Report Urges MNCs to Review Global Mobility Programmes to Control Costs

Multinational companies are now concerned about managing the costs of global assignments, especially since the total cost of moving a senior employee and his or her family abroad for a multi-year commitment – including compensation, benefits and housing – can easily cost three times base compensation, finds a survey by Mercer.


Many multinational companies have also identified finding qualified candidates for global assignments as a major concern, so attracting and retaining top talent is a primary goal for mobility programmes in 2013.


However, attracting the best candidates and managing costs can be contradictory goals.


"It is important to ensure that global mobility programmes meet both talent needs and business needs. Now is the time to elicit feedback from line managers and senior leaders to ensure that mobility programmes are doing the right things – and not just doing things right," says the Mercer report.


Housing costs can constitute one of the largest portions of total mobility costs and local housing markets can be volatile.


The recommend recommends the use of timely, accurate, neighborhood-specific housing cost data for “host” cities. Companies should set appropriate, reasonable-cost rental guidelines and communicate them clearly to expatriates and relocation firms before the hunt for housing begins.


The report also suggests asking questions like: Can you give an ROI for your mobility programmes? Would centralising or decentralising program management be more efficient and effective? What is the turnover rate of your mobile talent?


"Organisations must make sure they are pursuing goals that support the overall corporate strategy, and new analytics and metrics may be needed for 2013," says Mercer.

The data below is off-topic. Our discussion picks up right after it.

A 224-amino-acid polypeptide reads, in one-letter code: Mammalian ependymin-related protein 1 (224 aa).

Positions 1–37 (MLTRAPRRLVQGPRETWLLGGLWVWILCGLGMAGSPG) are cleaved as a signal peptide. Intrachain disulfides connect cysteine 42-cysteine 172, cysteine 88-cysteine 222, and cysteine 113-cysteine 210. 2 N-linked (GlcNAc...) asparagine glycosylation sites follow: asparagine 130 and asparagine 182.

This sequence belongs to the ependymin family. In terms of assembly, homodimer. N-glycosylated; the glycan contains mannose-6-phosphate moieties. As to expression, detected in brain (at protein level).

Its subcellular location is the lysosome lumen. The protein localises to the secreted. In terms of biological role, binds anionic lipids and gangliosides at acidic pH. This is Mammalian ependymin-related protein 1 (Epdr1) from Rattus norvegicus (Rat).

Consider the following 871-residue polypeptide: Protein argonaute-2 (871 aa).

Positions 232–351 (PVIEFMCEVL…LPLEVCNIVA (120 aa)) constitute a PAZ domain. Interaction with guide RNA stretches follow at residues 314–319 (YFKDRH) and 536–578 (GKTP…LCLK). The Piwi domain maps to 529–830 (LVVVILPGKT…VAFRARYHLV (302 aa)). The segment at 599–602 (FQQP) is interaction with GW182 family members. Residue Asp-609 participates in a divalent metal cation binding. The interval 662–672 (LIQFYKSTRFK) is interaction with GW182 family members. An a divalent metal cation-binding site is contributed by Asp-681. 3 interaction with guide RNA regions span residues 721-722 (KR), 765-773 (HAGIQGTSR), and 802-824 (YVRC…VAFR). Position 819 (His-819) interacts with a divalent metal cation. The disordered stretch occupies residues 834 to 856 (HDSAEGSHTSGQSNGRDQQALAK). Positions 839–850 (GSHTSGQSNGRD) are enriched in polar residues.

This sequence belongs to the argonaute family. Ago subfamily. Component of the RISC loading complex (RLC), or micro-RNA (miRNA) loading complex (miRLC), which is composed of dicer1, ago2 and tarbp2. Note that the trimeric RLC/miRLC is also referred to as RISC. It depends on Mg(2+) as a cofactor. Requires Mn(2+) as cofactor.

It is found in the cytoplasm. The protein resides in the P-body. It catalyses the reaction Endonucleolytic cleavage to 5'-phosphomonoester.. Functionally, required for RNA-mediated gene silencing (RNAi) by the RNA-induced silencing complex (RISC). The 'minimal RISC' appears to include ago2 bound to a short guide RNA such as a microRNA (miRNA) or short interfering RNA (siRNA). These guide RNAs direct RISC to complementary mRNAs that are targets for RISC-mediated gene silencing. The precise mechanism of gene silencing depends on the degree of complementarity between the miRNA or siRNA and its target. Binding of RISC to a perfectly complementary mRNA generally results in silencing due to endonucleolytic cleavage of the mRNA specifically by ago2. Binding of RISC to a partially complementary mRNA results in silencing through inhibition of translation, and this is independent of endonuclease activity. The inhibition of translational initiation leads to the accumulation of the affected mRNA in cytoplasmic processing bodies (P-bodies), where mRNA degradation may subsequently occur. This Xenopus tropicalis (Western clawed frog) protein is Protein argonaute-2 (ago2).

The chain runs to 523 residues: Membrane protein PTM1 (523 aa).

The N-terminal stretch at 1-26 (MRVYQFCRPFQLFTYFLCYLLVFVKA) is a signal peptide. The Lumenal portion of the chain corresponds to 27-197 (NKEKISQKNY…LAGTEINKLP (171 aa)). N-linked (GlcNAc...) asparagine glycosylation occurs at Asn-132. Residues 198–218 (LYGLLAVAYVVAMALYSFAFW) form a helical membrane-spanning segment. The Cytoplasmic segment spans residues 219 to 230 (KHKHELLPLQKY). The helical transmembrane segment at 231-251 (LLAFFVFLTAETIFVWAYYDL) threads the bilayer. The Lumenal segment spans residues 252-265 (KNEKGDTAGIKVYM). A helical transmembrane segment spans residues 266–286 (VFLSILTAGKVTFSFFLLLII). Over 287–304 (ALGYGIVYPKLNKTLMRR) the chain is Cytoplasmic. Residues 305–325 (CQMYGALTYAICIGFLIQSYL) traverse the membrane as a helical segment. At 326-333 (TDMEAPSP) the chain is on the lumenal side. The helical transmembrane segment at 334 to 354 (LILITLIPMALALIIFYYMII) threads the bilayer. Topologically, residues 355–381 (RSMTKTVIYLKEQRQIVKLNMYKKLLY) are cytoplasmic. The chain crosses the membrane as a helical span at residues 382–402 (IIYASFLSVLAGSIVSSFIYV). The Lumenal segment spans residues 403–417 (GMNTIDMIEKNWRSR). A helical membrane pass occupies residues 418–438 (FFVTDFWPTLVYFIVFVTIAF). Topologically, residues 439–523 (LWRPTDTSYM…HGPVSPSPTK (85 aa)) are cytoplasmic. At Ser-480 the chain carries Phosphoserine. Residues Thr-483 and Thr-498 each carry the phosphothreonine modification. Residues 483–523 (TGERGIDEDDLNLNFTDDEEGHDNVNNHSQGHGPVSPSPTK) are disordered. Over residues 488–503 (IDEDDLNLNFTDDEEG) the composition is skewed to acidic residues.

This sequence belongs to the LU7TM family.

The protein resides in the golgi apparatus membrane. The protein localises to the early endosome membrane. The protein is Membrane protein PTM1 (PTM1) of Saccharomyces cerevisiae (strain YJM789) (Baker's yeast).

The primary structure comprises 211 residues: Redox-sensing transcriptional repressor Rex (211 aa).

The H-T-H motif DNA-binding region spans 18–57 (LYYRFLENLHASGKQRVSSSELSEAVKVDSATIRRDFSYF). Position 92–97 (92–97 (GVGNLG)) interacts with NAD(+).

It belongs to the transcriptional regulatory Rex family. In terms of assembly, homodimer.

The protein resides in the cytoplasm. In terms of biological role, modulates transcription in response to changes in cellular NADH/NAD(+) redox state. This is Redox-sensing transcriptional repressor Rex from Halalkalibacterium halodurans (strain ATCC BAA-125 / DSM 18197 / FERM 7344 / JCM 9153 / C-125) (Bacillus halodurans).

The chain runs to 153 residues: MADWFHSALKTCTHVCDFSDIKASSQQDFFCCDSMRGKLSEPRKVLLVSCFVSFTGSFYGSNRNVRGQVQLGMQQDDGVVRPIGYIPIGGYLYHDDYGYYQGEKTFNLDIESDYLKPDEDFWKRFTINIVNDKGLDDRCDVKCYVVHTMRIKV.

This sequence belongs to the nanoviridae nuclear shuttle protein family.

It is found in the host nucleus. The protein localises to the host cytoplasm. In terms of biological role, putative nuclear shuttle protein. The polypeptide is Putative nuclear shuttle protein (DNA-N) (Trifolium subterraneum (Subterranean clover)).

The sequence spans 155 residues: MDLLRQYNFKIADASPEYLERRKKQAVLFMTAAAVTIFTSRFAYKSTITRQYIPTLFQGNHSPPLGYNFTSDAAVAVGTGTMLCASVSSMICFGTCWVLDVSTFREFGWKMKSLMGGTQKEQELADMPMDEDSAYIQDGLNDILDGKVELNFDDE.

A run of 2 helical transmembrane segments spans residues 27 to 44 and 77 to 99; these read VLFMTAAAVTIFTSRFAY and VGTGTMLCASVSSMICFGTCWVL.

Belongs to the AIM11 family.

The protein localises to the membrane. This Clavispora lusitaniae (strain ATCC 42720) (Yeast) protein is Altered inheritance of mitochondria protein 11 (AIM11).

The report also recomments re-evalution of vendors. From relocation management firms to tax preparers to cost-of-living data suppliers to compensation managers, organisations should look critically at their vendors’ recent performance. It may be time to outsource, in-source or “re-source” some of the many special services that expatriates require, says the report.


Cost of Healthcare
In many countries, the cost of providing health care to expatriates and their families continues to accelerate at rates higher than local inflation. Now is a good time to review mobility health care and wellness options, says the report, adding that this aspect of living abroad can vary dramatically from country to country, but health care and wellness is a significant element of overall expatriate remuneration that deserves careful attention.


Companies should also look critically at why expatriates are working abroad. Are they on temporary international secondments to be repatriated after their objectives are met? Or are some employees locally hired foreigners or directly hired on one-way or indefinite assignments for a permanent role? For the latter employees, the report says, a more localised or “local plus” compensation package may be more appropriate than a traditional expatriate package based on maintaining ties to a home country.


Local plus adjustments may be particularly appropriate in Asia, where it is has gained traction.


According to the report, depending on the country, the expatriate’s role and purpose, and the availability of talent, it may make sense to hire locally rather than to send an expatriate from a home country. Or organisations may be able to “localise” existing expatriated employees by aligning their compensation and benefits package with local market levels. If expatriates have been in-country for five or more years, it may be time to consider localising them.


"Now is a good time to re-examine assumptions made when computing both cost-of-living allowances and hardship premiums based on differences between home and host locations. It may be appropriate to adjust cost-of-living differences in host countries based on assumptions about employees’ familiarity with host-location spending patterns that may already be addressed in other company allowances or in benefits in kind. Changing indices can be both cost-effective and realistic," says the report.


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